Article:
Interesting how artistic ideas come around every few years. Coming of age in the Havana of the mid 1950’s I became acquainted with the works of Eugene Ionesco, whose The Bald Soprano and The Lesson were given in a double-bill in Spanish in 1958 in a tiny theatre on Galiano Street. I recall that Cuban premiere took place not long after both those plays had received their world premieres in the equally tiny Théâtre de la Huchette in Paris.
The works of Samuel Beckett came into my hands sometime later, when I was already going to college in the United States. Oh how I grappled with the seeming obtuseness of Waiting for Godot and Endgame both of which I struggled to make sense of until it dawned on me that making sense was not the intention of their terminally sad Irish author.
Earlier, the mocking Rumanian expatriate Ionesco made a little more sense by making one laugh, even though I was not completely sure of why I laughed at the desperate and futile attempts of the English family in The Bald Soprano to communicate, or the implacable teacher in The Lesson to reach his recalcitrant pupil through language.
Words failed Becket’s and Ionesco’s characters. Eureka! I had finally gotten it!
Half a century later I am encountering the musical-textual labyrinth of Luciano Berio’s Sinfonia and I can safely assert that, yes, I get it. The Italian avant-garde enfant terrible of mid-century serious music is deadly serious about using a mélange of words and sounds to convey the decline and fall of human communication. When neither language alone nor music written in the same manner in which it has been written for a millennia works for him, the creative musical artist must put to work anything within reach to give his creation to the world.
Berio utilizes a mix of human voices and orchestra juxtaposing extensive quotes of Mahler, Debussy, Beethoven, text from Beckett’s The Unnameable, and words from a number of languages atop each other.
As was the case with my youthful encounters with the Absurdists my recent one with Berio’s Sinfonia led me not to question its meaning, since Berio meant nothing other than to write a piece of music, take it or leave it. That openness further led me to actually enjoy the experience, so much so that I listened to the entire composition more than a couple of times.
At the risk of contradicting myself, let me say that Berio composed the first version of Sinfonia in 1968, in the wake of the assassination of Dr. Martin Luther King, Jr. That means that the composition may not be meant to signify this or that, but, it is unquestionably a cri de coeur by an Italian artist in response to a quintessentially American tragedy.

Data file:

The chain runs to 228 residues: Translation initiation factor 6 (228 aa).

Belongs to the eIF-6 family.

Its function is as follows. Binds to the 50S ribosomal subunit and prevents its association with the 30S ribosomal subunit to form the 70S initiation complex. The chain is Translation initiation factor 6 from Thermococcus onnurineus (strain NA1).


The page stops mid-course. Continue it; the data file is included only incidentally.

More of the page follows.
The Seattle Symphony, under the baton of Ludovic Morlot, has just released this CD containing three different compositions, recorded live on three different occasions. Berio’s Sinfonia was recorded live over two days in 2006. Pierre Boulez’ Notations I-IV for Orchestra was recorded, also over two days, in 2013. Ravel’s La Valse was recorded in 2015.
Pierre Boulez’s Notations I-IV for Orchestra has had a long shelf life, first conceived as a student work, then expanded from a piece of chamber music to a symphonic composition, then augmented by a couple of movements. It is vintage Boulez but by no means old wine in a new bottle. Intellectually rigorous, complex, impassioned, aggressively dissonant and deafeningly percussive at times, the work also contains passages laden with a profound melancholy.
Nothing much else can be written about that Maurice Ravel’s apotheosis-in-music that its composer sardonically titled La Valse than it has not already been said. Seemingly a homage to a Vienna quickly disappearing, the work is instead and past its brittle surface of tunes in ¾ time, a brutal dance on the edge of the abyss that Europe had sunk into after the Great War.
The Seattle Symphony Orchestra’s dedication to contemporary music is evident in the care given to the performance and recording of this CD and to the insightful liner notes that accompany it. The Seattle musicians are a force of nature, delivering virtuosic playing bar after bar, whether navigating the dense sonic minefields of Berio and Boulez, or the Gallic panache of Ravel.
Maestro Ludovic Morlot now in his eighth season in Seattle is fully in command, eliciting world class playing from his musicians. The superb Roomful of Teeth Vocal Ensemble dazzles with its off-the-wall virtuosity in the Berio.
We look forward to future releases by both the Seattle Symphony and Roomful of Teeth. This one is absolutely stunning.
Rafael de Acha